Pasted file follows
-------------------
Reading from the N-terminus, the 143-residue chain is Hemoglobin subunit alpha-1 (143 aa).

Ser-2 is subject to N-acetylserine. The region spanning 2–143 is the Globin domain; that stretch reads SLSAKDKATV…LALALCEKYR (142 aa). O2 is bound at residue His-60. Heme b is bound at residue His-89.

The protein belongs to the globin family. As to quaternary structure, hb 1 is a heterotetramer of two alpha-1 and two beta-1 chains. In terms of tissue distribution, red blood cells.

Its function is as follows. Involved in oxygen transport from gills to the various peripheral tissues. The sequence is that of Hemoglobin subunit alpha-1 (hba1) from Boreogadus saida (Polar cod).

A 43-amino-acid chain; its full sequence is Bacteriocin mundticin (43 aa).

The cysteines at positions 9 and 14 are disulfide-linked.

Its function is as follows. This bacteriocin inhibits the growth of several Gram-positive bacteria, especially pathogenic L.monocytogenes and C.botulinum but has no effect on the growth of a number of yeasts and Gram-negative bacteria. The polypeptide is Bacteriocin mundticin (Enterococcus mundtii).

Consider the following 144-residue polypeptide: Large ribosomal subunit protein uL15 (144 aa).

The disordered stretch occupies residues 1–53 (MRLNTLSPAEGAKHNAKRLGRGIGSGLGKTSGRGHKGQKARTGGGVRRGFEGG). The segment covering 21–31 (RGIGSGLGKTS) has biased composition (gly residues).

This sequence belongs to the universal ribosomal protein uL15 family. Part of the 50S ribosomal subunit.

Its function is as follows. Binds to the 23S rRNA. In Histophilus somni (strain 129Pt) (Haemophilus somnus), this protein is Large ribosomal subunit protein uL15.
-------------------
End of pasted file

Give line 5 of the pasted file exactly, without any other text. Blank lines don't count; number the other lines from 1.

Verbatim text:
A 43-amino-acid chain; its full sequence is Bacteriocin mundticin (43 aa).